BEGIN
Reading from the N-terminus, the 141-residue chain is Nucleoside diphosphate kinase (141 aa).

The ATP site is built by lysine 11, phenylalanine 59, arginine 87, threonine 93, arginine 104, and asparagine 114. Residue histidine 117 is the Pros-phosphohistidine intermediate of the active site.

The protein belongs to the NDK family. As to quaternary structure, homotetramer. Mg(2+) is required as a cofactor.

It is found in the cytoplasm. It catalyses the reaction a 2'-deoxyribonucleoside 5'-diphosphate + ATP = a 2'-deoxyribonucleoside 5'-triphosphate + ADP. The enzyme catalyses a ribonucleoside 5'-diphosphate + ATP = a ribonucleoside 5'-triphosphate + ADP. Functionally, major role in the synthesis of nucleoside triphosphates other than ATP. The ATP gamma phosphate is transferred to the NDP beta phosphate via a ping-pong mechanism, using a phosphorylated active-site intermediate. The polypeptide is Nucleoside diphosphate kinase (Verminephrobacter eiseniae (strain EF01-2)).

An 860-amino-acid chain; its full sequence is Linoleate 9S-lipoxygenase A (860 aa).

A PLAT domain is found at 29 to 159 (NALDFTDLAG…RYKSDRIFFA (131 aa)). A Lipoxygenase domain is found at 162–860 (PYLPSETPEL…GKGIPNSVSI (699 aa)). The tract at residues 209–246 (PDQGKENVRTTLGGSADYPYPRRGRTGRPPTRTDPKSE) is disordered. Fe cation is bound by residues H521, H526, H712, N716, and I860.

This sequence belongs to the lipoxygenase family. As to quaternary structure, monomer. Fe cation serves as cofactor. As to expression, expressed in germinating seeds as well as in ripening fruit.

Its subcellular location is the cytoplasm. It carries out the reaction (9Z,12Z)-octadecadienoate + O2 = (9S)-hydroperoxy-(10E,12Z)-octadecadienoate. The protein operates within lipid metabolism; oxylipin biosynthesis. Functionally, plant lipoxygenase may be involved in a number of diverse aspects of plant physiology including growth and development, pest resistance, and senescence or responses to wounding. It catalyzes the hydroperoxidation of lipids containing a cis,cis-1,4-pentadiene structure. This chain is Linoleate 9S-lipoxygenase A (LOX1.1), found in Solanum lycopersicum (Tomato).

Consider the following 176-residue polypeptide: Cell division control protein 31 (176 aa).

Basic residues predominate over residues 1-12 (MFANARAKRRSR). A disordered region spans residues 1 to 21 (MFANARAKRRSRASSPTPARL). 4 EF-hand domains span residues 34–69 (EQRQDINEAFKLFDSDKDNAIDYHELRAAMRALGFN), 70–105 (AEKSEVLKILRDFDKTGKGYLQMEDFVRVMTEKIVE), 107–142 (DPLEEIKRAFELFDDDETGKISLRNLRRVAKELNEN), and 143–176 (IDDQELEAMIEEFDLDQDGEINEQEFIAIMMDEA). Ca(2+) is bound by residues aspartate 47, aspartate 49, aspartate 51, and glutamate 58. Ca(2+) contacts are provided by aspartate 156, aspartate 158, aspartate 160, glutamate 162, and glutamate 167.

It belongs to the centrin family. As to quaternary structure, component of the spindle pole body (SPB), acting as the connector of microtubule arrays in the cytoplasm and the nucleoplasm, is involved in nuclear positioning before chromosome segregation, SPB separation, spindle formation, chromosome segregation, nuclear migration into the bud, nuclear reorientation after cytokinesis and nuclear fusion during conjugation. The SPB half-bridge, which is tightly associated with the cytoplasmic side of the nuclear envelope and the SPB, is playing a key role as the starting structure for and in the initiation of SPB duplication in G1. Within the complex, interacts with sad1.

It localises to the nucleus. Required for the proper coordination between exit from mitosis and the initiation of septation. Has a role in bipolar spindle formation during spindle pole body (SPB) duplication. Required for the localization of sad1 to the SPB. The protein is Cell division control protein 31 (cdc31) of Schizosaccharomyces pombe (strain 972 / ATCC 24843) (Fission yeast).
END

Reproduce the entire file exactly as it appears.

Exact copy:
Reading from the N-terminus, the 141-residue chain is Nucleoside diphosphate kinase (141 aa).

The ATP site is built by lysine 11, phenylalanine 59, arginine 87, threonine 93, arginine 104, and asparagine 114. Residue histidine 117 is the Pros-phosphohistidine intermediate of the active site.

The protein belongs to the NDK family. As to quaternary structure, homotetramer. Mg(2+) is required as a cofactor.

It is found in the cytoplasm. It catalyses the reaction a 2'-deoxyribonucleoside 5'-diphosphate + ATP = a 2'-deoxyribonucleoside 5'-triphosphate + ADP. The enzyme catalyses a ribonucleoside 5'-diphosphate + ATP = a ribonucleoside 5'-triphosphate + ADP. Functionally, major role in the synthesis of nucleoside triphosphates other than ATP. The ATP gamma phosphate is transferred to the NDP beta phosphate via a ping-pong mechanism, using a phosphorylated active-site intermediate. The polypeptide is Nucleoside diphosphate kinase (Verminephrobacter eiseniae (strain EF01-2)).

An 860-amino-acid chain; its full sequence is Linoleate 9S-lipoxygenase A (860 aa).

A PLAT domain is found at 29 to 159 (NALDFTDLAG…RYKSDRIFFA (131 aa)). A Lipoxygenase domain is found at 162–860 (PYLPSETPEL…GKGIPNSVSI (699 aa)). The tract at residues 209–246 (PDQGKENVRTTLGGSADYPYPRRGRTGRPPTRTDPKSE) is disordered. Fe cation is bound by residues H521, H526, H712, N716, and I860.

This sequence belongs to the lipoxygenase family. As to quaternary structure, monomer. Fe cation serves as cofactor. As to expression, expressed in germinating seeds as well as in ripening fruit.

Its subcellular location is the cytoplasm. It carries out the reaction (9Z,12Z)-octadecadienoate + O2 = (9S)-hydroperoxy-(10E,12Z)-octadecadienoate. The protein operates within lipid metabolism; oxylipin biosynthesis. Functionally, plant lipoxygenase may be involved in a number of diverse aspects of plant physiology including growth and development, pest resistance, and senescence or responses to wounding. It catalyzes the hydroperoxidation of lipids containing a cis,cis-1,4-pentadiene structure. This chain is Linoleate 9S-lipoxygenase A (LOX1.1), found in Solanum lycopersicum (Tomato).

Consider the following 176-residue polypeptide: Cell division control protein 31 (176 aa).

Basic residues predominate over residues 1-12 (MFANARAKRRSR). A disordered region spans residues 1 to 21 (MFANARAKRRSRASSPTPARL). 4 EF-hand domains span residues 34–69 (EQRQDINEAFKLFDSDKDNAIDYHELRAAMRALGFN), 70–105 (AEKSEVLKILRDFDKTGKGYLQMEDFVRVMTEKIVE), 107–142 (DPLEEIKRAFELFDDDETGKISLRNLRRVAKELNEN), and 143–176 (IDDQELEAMIEEFDLDQDGEINEQEFIAIMMDEA). Ca(2+) is bound by residues aspartate 47, aspartate 49, aspartate 51, and glutamate 58. Ca(2+) contacts are provided by aspartate 156, aspartate 158, aspartate 160, glutamate 162, and glutamate 167.

It belongs to the centrin family. As to quaternary structure, component of the spindle pole body (SPB), acting as the connector of microtubule arrays in the cytoplasm and the nucleoplasm, is involved in nuclear positioning before chromosome segregation, SPB separation, spindle formation, chromosome segregation, nuclear migration into the bud, nuclear reorientation after cytokinesis and nuclear fusion during conjugation. The SPB half-bridge, which is tightly associated with the cytoplasmic side of the nuclear envelope and the SPB, is playing a key role as the starting structure for and in the initiation of SPB duplication in G1. Within the complex, interacts with sad1.

It localises to the nucleus. Required for the proper coordination between exit from mitosis and the initiation of septation. Has a role in bipolar spindle formation during spindle pole body (SPB) duplication. Required for the localization of sad1 to the SPB. The protein is Cell division control protein 31 (cdc31) of Schizosaccharomyces pombe (strain 972 / ATCC 24843) (Fission yeast).